During Cleveland Cavaliers training camp in 2009, Cavs guard Delonte West asked coach Mike Brown for permission to spend a four-day respite back at his home in Maryland, and away from the team. It probably seemed a bit odd to most to be citing burnout with the NBA season not even officially begun, but West was working through depression and stress issues and had recently been arrested on a rather frightening weapons charge after over-medicating.
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The Cavaliers permitted his stay away from the team. What happened next, and we’re not exaggerating here, may have saved West’s life.
"I was dealing with so much guilt," West said. "I wasn't processing things right. I was under the impression that I was going to do nine years minimum. Everything I've ever dreamed of, the sweat and tears of what I worked for would all be wiped away."
West walked to the locker room to gather his belongings before embarking on his four-hour road trip. But before he could head for the exit, LeBron James entered and asked if he could speak with him for a minute.
"He sat with me in the locker room for like an hour and was rapping it up with me by giving me words of encouragement," West said. "Keep in mind, practice was still going on. He left practice and sat with me for a while, just keeping me company. He later walked me down the stairs and said, 'D, I don't know where you're going or what you're about to do, but I'll be right here when you get back.'
"My spirits were so high at that point. I don't know what would have happened had I left in the condition I was in prior. It's a testament to the type of person he is."
We’re not taking a shot at the Cavaliers organization, Mike Brown, or the NBA in general when we point out that, just over five and a half years ago, the Cavs seemed fine with just letting a clearly ill Delonte West walk away from the team for a few days just to figure things out on his own. After a weapons charge, and when he’s clearly dealing with depression and stress disorders.
This is how far we have to go when it comes to understanding and treating mental health issues within professional sports. In fact, in 2009, letting West have a few days off to work things out may have seemed a little too progressive for some coaches and organizations.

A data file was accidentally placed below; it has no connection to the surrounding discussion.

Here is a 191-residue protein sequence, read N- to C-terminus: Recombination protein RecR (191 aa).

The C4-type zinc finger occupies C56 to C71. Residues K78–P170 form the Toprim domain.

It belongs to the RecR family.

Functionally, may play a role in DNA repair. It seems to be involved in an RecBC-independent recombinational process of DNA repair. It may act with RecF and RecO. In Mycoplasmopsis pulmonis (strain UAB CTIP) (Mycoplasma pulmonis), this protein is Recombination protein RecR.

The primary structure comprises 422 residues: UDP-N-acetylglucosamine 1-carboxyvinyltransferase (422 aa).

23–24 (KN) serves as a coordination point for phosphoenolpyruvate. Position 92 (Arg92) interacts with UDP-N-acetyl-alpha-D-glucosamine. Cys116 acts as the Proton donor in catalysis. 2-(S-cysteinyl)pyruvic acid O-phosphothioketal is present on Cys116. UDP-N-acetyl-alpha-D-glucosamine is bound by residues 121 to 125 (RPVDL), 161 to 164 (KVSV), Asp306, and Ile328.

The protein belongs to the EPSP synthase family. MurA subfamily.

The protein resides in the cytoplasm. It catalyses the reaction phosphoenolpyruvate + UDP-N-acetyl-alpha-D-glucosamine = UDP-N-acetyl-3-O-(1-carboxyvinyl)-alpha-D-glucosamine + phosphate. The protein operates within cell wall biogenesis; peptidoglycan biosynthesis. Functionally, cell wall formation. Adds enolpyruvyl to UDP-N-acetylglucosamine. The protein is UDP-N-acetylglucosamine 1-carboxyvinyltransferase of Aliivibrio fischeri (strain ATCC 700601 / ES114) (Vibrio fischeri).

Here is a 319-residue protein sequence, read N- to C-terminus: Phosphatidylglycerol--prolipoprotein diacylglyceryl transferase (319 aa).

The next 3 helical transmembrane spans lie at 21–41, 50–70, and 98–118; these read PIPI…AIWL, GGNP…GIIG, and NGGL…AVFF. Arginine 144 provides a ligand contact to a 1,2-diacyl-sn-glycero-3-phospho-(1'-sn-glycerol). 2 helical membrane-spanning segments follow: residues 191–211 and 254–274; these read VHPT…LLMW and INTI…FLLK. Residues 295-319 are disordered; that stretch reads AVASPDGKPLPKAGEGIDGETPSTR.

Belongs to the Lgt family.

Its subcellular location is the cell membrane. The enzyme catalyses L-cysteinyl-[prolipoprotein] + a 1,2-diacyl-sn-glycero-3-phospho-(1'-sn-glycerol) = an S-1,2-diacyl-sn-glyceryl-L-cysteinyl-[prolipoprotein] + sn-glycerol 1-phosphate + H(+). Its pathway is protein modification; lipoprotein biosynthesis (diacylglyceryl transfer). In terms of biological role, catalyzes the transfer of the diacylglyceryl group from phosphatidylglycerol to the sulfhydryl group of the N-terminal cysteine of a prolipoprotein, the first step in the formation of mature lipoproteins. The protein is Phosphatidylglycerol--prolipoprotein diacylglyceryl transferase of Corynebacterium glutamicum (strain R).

It is to Cleveland’s credit, in that realm, that they permitted the time off. It is to LeBron James’ credit for realizing that, hey, maybe we shouldn’t just let this guy take off on his own.
That connection no doubt helped, but as is the case with these sorts of things, West wasn’t completely out of the woods yet. With the weapons charge (one he pleaded guilty to, after a Seroquel-addled night of poor decision-making) looming and with his role having been changed to that of a bench helper, West played most of the 2009-10 season in a bad place.
Another example was later in the season after a tough road loss. West didn't play up to standards and he was being overly critical with himself. He was also still sweating what would come of his arrest.
It reached a boiling point; he lost it at the airport.
"The bus pulled up to escort us to the plane and I just broke down crying. I felt like my career was over. I was [expletive] up. I was concerned that my nieces and nephews wouldn't look at me the same anymore. I let the team go ahead of me. I wasn't getting on."
Fortunately, he never made it out of that airport alone.
A few minutes went by and James peeked out the front door of the aircraft, looking around for somebody. He finally spotted West and went after him along with Randy Mims, a member of James' "Four Horsemen."
"Man, LeBron and Randy just fellowshipped with me and then the next thing I knew, here comes [teammate] Lorenzen Wright before, rest in peace. He came out there and grabbed me, picked me up, bear hugging me. He hugged me for like five minutes. He literally had me up and they walked me up to the plane. Lorenzen read me Bible scriptures the whole plane ride. That team was a family and LeBron was a big reason why."
(It’s possible that West might be recalling incorrectly, or that there was something lost in the interview between Delonte and Chris Haynes, as Wright was not a member of the 2009-10 Cleveland Cavaliers. This hardly matters, but it is worth pointing out.)
Sometimes symptoms of depression manifest themselves in the irrational fear that you’re letting other people down. Delonte West may have never been an All-Star, but he certainly wasn’t letting James and the Cavaliers down with the occasional 4-of-12, four-turnover night. These things, in an 82-game season, tend to happen every so often. For those suffering, however, this is a fact that is hard to compartmentalize and move on from.
James left the Cavaliers following 2009-10, and West was traded soon after LeBron's departure. He has bounced around with two different NBA teams, three different squads in the Chinese National Basketball League, and played with the D-League’s Texas Legends this season.
Whether he knew it or not at the time, LeBron James was doing exactly what you’re supposed to do in these sorts of (often, sadly, ongoing) situations. Talk, talk a little more, and then when you’re done talking, start talking again. Don’t leave anyone alone to figure it out themselves. Then talk to them again. And again.
Delonte West, in the interview, revealed that he’ll be rooting for James’ Cavaliers during the NBA Finals.
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